By Stuart Rothenberg
Most people would like to have more choices in their life. But for some, life offers too many options. Take the case of Mark Warner, the former and possibly future governor of the commonwealth of Virginia.
Warner was a popular governor who was prohibited from seeking a second consecutive term in 2005. But at 52, he still has plenty of years ahead of him. The only questions are, what does he do next and when does he do it?
Warner doesn’t have to worry very much about that pesky matter of money. He’s got plenty of it, so the allure of the private sector and millions of dollars a year in compensation isn’t likely to be as great for him as for some in public service.
In October, the former governor dropped a political bombshell when he announced he would not seek the Democratic nomination for president in 2008. Journalists and Democratic insiders had assumed he would be a candidate.
When he announced his decision not to run, the former Virginia governor made it very clear that he was not closing the book on government or politics. Instead, he explained that he was not willing, at that point, “to put everything else in my life on the back burner.”
“My decision does not in any way diminish my desire to be active in getting our country fixed,” he added. “It doesn’t mean that I won’t run for public office again. I want to serve, whether in elective office or in some other way. I’m still excited about the possibilities for the future.”
Warner’s statement was a classic “it’s not the right time” decision, and many people took him to say that he didn’t want to spend the next 18 months of his life on the road running for president.
By all reports, Warner truly enjoyed being governor, and that office will come vacant again in just two years. Might he decide to run for another term, which is allowed under state law?
Or with Sen. John Warner’s (R) seat likely to open up next year — I know of no one who thinks the veteran Senator will seek a sixth term in 2008 — will Mark Warner choose to become his party’s Senate nominee next year?
Or will the former governor decide he’d rather be available to be selected by Sens. Hillary Rodham Clinton (N.Y.) or Barack Obama (Ill.) to be the Democratic Party’s nominee for vice president in ’08?
Warner would seem to be a perfect running mate for Clinton. A moderate from Virginia who made millions in the private sector and served as governor, he complements her geographically (South to her Northeast), ideologically (moderate to her liberalism) and in experience (his state office to her federal).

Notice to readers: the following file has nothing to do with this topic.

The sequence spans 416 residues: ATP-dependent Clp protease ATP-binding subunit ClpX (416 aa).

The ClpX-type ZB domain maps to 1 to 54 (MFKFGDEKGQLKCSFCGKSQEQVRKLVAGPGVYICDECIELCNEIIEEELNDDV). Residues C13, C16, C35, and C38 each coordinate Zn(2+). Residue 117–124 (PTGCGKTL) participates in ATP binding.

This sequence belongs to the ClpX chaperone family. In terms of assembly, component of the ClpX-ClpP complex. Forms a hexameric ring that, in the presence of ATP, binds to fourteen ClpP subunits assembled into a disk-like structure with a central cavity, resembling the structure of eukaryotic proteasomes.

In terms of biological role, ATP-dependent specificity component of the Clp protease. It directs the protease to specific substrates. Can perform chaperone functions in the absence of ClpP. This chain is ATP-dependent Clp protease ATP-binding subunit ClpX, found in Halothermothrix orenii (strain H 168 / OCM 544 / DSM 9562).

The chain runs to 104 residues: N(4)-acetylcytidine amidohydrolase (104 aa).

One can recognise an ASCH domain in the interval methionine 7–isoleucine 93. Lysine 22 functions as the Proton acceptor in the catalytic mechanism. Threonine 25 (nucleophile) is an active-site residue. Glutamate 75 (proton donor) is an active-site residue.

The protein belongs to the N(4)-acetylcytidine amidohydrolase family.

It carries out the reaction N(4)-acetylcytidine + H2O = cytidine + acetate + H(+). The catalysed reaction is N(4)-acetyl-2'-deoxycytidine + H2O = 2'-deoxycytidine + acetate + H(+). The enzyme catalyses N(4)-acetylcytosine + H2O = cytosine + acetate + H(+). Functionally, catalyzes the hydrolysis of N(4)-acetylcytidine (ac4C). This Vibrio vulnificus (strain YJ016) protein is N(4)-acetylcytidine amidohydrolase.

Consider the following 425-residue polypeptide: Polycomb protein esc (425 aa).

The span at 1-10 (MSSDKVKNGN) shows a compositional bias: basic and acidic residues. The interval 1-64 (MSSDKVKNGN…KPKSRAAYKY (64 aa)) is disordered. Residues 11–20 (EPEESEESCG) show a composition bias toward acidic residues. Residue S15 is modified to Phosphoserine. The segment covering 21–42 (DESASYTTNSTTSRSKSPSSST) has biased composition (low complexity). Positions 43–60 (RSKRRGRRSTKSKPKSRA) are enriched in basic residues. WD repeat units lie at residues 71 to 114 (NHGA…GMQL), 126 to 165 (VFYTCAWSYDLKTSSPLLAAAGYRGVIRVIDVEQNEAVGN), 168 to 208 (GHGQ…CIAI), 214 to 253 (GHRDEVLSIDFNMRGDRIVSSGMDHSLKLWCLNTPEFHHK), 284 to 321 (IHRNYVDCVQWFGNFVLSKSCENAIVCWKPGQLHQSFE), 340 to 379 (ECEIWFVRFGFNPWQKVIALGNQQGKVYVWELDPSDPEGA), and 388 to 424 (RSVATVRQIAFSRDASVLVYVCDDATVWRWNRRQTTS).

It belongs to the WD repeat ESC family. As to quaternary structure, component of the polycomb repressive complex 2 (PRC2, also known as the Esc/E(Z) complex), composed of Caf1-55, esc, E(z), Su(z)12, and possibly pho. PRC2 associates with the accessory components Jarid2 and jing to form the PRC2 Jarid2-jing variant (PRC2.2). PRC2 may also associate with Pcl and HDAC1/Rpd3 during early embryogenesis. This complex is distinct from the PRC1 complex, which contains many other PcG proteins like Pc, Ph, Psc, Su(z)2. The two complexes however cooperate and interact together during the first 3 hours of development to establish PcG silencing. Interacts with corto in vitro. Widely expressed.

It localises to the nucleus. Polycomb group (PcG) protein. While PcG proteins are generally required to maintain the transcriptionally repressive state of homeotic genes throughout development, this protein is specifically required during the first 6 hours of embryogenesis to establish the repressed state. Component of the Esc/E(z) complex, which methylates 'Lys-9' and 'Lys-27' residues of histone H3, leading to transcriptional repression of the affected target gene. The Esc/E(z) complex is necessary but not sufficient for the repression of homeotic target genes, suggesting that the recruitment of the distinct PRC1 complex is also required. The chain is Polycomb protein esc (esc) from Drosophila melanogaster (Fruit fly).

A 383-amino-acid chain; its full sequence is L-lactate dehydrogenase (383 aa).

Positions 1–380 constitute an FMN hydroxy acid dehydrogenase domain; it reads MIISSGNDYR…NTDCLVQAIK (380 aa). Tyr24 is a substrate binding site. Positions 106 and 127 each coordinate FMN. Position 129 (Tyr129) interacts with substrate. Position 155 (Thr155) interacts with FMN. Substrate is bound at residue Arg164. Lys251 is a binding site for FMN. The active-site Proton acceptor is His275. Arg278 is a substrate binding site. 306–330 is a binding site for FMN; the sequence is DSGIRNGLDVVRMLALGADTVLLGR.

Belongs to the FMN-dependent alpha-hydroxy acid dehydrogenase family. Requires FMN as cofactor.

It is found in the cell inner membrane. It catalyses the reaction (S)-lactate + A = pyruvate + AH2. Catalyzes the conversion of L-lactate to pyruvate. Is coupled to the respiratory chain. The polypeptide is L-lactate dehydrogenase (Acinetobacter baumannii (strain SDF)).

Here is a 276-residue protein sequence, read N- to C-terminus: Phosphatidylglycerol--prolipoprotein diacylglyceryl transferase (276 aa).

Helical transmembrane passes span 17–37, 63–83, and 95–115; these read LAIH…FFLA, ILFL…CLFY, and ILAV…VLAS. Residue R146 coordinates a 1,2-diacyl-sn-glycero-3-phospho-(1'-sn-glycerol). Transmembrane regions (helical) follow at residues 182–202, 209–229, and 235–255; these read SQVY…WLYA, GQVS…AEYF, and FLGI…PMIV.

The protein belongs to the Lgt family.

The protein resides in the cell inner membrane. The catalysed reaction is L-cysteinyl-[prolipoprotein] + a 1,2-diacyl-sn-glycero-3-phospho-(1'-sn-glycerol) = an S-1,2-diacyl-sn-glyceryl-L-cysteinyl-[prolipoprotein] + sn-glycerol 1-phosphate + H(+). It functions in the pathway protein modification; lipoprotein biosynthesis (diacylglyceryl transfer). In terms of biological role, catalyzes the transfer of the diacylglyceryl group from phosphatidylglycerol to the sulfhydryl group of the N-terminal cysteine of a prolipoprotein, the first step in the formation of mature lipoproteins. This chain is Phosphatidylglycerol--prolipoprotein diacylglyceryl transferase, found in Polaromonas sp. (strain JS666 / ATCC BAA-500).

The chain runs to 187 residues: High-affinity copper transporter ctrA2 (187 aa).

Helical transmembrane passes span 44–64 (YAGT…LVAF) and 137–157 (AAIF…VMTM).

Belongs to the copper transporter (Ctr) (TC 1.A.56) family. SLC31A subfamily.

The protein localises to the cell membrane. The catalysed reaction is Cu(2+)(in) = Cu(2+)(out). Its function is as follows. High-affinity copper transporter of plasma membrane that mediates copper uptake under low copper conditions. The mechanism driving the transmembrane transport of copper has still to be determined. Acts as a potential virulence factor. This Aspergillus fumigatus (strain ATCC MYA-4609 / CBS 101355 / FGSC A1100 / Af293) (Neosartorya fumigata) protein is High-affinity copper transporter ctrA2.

True, Warner hails from Connecticut, not the Old Dominion, and he’s more a yuppie than a rural Southerner. But he could help her carry his state, send a message about her pragmatism and boost Democrats’ appeal among moderates. Yes, the party’s left might complain, but they want to win more than anything else, and a Clinton-Warner ticket would look awfully strong in November.
The problem for Warner is one of timing.
In Virginia, the Democratic State Central Committee will decide no later than March 12 whether to select a 2008 Senate nominee in a June primary or convention. For a primary, the filing period would run from March 25 to April 11. In either case, Warner likely would have to make a decision about the Senate race well before the party’s presidential nominee has settled on a running mate.
Of course, Warner could enter the Senate race and still be available to join the national ticket in July or August, if the party’s presidential nominee were to select the Virginian as a running mate. But that would be messy, and, as one national political operative told me, a Warner Senate bid surely would be a factor dissuading the party’s presidential nominee from asking him to join the ticket.
If Warner stays available and isn’t picked for No. 2, his options change. A Cabinet post in a Democratic administration would be very possible, but he couldn’t run for the Senate until at least 2014 (assuming a Republican were to win it in 2008), since he obviously wouldn’t challenge Sen. Jim Webb (D) when he comes up for re-election in 2012.
Governor in 2009? Yes, that would be an option, especially since Warner could have a major role in redistricting after the 2010 Census. But it has its downside.
Warner and his family now reside in Alexandria — where he lived before he was governor — and a move back to Richmond would affect his family, creating school issues. And politically, if he doesn’t do as well during his second term as he did during his first, what will that do to his reputation?
“Being governor again would be like getting a perfect score on an exam and retaking it again,” joked one Democrat and Warner ally who acknowledges the risk.
Yes, Mark Warner has plenty of options. All he has to do is pick the right one. The choice, however, may not be as easy as it looks.
This column first appeared in Roll Call on August 13, 2007. Copyright 2007 © Roll Call Inc. All rights reserved. Reprinted with permission.
Monday, August 20, 2007
By Stuart Rothenberg